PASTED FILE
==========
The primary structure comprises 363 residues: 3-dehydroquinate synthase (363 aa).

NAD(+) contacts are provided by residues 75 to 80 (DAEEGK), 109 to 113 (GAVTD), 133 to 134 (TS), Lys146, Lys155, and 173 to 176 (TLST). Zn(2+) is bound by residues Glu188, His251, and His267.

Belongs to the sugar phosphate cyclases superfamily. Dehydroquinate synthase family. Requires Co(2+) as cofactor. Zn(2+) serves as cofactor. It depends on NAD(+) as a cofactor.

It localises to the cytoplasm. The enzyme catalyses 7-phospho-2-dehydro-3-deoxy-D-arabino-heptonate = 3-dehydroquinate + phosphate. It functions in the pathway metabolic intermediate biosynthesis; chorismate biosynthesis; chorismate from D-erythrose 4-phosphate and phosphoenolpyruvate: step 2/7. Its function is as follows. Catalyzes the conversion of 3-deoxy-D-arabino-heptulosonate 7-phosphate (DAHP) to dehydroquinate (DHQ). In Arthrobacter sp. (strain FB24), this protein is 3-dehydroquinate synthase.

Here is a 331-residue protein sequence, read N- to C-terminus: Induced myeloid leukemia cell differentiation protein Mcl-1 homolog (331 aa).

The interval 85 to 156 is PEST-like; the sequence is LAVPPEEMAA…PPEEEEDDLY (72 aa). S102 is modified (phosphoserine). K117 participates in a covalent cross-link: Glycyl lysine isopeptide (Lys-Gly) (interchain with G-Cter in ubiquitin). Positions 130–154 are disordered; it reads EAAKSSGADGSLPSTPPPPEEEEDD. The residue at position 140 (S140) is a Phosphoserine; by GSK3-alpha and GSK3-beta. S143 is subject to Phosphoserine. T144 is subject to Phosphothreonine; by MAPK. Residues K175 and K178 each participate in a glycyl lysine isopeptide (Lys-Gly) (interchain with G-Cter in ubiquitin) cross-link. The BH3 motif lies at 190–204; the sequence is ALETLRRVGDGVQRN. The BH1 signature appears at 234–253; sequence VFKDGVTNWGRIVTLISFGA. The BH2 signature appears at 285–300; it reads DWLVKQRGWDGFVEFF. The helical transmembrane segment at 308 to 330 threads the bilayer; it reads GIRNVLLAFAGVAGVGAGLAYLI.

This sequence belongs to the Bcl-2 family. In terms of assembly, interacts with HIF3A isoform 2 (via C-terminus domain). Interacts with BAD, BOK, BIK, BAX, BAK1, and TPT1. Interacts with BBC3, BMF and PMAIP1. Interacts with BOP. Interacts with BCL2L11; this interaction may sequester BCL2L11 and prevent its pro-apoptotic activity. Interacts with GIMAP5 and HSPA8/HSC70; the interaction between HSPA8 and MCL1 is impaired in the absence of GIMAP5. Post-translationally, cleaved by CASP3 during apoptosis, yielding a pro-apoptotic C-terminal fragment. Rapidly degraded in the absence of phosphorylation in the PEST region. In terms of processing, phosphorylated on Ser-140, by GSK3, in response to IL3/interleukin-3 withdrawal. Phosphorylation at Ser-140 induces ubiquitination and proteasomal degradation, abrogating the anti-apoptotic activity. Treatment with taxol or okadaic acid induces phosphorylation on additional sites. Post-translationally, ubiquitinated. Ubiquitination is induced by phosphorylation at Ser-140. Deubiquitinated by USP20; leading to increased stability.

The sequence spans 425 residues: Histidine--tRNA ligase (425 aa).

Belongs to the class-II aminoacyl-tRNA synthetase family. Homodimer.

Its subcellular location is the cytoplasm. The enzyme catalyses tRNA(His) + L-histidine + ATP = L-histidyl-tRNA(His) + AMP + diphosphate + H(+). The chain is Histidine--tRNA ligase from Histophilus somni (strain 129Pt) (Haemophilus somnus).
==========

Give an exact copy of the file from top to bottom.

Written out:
The primary structure comprises 363 residues: 3-dehydroquinate synthase (363 aa).

NAD(+) contacts are provided by residues 75 to 80 (DAEEGK), 109 to 113 (GAVTD), 133 to 134 (TS), Lys146, Lys155, and 173 to 176 (TLST). Zn(2+) is bound by residues Glu188, His251, and His267.

Belongs to the sugar phosphate cyclases superfamily. Dehydroquinate synthase family. Requires Co(2+) as cofactor. Zn(2+) serves as cofactor. It depends on NAD(+) as a cofactor.

It localises to the cytoplasm. The enzyme catalyses 7-phospho-2-dehydro-3-deoxy-D-arabino-heptonate = 3-dehydroquinate + phosphate. It functions in the pathway metabolic intermediate biosynthesis; chorismate biosynthesis; chorismate from D-erythrose 4-phosphate and phosphoenolpyruvate: step 2/7. Its function is as follows. Catalyzes the conversion of 3-deoxy-D-arabino-heptulosonate 7-phosphate (DAHP) to dehydroquinate (DHQ). In Arthrobacter sp. (strain FB24), this protein is 3-dehydroquinate synthase.

Here is a 331-residue protein sequence, read N- to C-terminus: Induced myeloid leukemia cell differentiation protein Mcl-1 homolog (331 aa).

The interval 85 to 156 is PEST-like; the sequence is LAVPPEEMAA…PPEEEEDDLY (72 aa). S102 is modified (phosphoserine). K117 participates in a covalent cross-link: Glycyl lysine isopeptide (Lys-Gly) (interchain with G-Cter in ubiquitin). Positions 130–154 are disordered; it reads EAAKSSGADGSLPSTPPPPEEEEDD. The residue at position 140 (S140) is a Phosphoserine; by GSK3-alpha and GSK3-beta. S143 is subject to Phosphoserine. T144 is subject to Phosphothreonine; by MAPK. Residues K175 and K178 each participate in a glycyl lysine isopeptide (Lys-Gly) (interchain with G-Cter in ubiquitin) cross-link. The BH3 motif lies at 190–204; the sequence is ALETLRRVGDGVQRN. The BH1 signature appears at 234–253; sequence VFKDGVTNWGRIVTLISFGA. The BH2 signature appears at 285–300; it reads DWLVKQRGWDGFVEFF. The helical transmembrane segment at 308 to 330 threads the bilayer; it reads GIRNVLLAFAGVAGVGAGLAYLI.

This sequence belongs to the Bcl-2 family. In terms of assembly, interacts with HIF3A isoform 2 (via C-terminus domain). Interacts with BAD, BOK, BIK, BAX, BAK1, and TPT1. Interacts with BBC3, BMF and PMAIP1. Interacts with BOP. Interacts with BCL2L11; this interaction may sequester BCL2L11 and prevent its pro-apoptotic activity. Interacts with GIMAP5 and HSPA8/HSC70; the interaction between HSPA8 and MCL1 is impaired in the absence of GIMAP5. Post-translationally, cleaved by CASP3 during apoptosis, yielding a pro-apoptotic C-terminal fragment. Rapidly degraded in the absence of phosphorylation in the PEST region. In terms of processing, phosphorylated on Ser-140, by GSK3, in response to IL3/interleukin-3 withdrawal. Phosphorylation at Ser-140 induces ubiquitination and proteasomal degradation, abrogating the anti-apoptotic activity. Treatment with taxol or okadaic acid induces phosphorylation on additional sites. Post-translationally, ubiquitinated. Ubiquitination is induced by phosphorylation at Ser-140. Deubiquitinated by USP20; leading to increased stability.

The sequence spans 425 residues: Histidine--tRNA ligase (425 aa).

Belongs to the class-II aminoacyl-tRNA synthetase family. Homodimer.

Its subcellular location is the cytoplasm. The enzyme catalyses tRNA(His) + L-histidine + ATP = L-histidyl-tRNA(His) + AMP + diphosphate + H(+). The chain is Histidine--tRNA ligase from Histophilus somni (strain 129Pt) (Haemophilus somnus).